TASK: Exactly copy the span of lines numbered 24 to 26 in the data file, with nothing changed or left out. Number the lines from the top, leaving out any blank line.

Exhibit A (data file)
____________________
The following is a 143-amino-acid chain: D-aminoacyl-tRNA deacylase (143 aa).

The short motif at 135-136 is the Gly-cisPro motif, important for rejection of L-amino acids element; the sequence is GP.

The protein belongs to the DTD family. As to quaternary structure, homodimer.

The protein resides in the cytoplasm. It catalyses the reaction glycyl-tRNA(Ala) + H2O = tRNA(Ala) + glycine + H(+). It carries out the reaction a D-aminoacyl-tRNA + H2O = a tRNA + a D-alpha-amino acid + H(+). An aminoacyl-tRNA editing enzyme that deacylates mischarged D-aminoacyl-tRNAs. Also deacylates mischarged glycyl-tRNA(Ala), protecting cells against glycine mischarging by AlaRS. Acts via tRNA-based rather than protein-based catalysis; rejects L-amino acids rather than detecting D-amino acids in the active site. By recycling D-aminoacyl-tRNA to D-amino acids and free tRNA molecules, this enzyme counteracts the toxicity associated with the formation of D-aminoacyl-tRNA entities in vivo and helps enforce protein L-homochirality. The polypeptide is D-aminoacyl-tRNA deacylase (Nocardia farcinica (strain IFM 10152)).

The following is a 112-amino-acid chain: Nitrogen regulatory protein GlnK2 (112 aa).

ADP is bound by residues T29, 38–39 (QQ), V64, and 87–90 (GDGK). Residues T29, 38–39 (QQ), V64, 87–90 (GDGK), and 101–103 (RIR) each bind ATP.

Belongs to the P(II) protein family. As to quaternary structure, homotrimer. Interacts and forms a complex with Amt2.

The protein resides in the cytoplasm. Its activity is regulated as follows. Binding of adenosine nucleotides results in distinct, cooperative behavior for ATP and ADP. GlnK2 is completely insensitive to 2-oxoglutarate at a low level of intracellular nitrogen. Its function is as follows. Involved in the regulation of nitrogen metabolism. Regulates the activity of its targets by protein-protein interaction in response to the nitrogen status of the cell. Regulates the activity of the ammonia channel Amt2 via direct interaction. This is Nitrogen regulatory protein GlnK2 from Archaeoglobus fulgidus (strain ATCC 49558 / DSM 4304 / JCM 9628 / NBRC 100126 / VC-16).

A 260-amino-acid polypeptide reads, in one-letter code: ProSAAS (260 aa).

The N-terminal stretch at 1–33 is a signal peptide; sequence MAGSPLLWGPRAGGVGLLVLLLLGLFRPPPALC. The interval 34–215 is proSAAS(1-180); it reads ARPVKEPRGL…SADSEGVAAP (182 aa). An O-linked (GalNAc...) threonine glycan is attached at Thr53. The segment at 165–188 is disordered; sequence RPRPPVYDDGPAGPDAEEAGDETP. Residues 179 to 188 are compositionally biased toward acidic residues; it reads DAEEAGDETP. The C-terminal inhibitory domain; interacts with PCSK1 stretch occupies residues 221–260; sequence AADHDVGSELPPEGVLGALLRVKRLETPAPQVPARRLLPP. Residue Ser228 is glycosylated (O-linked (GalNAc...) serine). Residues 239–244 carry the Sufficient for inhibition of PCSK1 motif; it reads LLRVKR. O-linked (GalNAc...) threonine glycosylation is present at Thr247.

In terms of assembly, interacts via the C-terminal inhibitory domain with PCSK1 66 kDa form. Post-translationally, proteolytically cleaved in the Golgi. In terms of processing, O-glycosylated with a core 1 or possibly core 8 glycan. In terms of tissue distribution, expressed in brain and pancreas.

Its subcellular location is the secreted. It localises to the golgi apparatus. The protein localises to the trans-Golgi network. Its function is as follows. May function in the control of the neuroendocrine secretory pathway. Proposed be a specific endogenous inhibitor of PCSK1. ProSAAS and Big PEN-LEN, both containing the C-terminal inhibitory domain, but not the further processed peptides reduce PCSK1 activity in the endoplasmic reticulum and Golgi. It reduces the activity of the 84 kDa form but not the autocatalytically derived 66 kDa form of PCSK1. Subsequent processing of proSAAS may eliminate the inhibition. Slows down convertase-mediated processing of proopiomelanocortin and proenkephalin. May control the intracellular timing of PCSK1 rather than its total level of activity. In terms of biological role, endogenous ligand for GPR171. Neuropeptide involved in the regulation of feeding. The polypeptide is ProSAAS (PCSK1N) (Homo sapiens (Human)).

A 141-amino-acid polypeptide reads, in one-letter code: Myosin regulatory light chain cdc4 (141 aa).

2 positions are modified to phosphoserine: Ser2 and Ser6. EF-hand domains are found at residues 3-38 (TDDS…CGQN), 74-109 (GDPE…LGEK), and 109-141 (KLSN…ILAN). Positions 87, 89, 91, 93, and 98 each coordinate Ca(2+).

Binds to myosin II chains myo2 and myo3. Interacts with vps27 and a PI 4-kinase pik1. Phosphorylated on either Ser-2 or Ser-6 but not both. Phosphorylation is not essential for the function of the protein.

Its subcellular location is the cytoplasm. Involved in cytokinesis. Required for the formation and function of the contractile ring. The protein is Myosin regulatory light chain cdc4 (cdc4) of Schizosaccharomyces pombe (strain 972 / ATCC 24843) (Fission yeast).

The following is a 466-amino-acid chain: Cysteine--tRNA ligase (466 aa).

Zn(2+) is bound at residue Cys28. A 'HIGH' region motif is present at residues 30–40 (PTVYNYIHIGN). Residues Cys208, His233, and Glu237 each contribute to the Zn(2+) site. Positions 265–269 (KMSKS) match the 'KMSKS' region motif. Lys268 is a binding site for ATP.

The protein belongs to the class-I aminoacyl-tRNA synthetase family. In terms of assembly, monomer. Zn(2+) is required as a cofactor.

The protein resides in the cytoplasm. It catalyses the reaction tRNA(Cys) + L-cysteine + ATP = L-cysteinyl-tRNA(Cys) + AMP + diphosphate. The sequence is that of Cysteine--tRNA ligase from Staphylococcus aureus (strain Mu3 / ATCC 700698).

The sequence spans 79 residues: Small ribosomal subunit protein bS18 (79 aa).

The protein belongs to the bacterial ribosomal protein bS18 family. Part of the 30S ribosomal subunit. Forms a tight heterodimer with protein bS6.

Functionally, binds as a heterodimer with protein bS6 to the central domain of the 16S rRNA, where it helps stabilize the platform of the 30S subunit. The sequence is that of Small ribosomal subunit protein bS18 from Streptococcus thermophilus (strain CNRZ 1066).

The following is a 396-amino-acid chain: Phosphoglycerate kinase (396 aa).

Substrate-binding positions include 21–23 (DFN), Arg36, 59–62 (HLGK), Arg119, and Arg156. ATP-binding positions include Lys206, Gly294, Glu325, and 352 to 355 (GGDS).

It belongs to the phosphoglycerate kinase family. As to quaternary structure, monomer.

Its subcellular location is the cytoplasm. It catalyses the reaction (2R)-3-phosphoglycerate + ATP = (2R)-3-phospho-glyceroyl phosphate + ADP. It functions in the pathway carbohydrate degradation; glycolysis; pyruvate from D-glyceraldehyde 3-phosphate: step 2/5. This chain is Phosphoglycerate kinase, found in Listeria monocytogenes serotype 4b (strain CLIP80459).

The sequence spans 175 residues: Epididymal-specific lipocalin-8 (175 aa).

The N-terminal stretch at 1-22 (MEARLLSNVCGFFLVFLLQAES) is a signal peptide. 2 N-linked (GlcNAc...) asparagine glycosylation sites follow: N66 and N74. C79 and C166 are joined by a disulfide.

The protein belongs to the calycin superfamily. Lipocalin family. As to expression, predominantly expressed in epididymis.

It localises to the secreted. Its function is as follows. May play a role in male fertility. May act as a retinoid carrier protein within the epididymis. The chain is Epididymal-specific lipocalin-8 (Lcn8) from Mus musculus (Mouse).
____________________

The following is a 396-amino-acid chain: Phosphoglycerate kinase (396 aa).

Substrate-binding positions include 21–23 (DFN), Arg36, 59–62 (HLGK), Arg119, and Arg156. ATP-binding positions include Lys206, Gly294, Glu325, and 352 to 355 (GGDS).

It belongs to the phosphoglycerate kinase family. As to quaternary structure, monomer.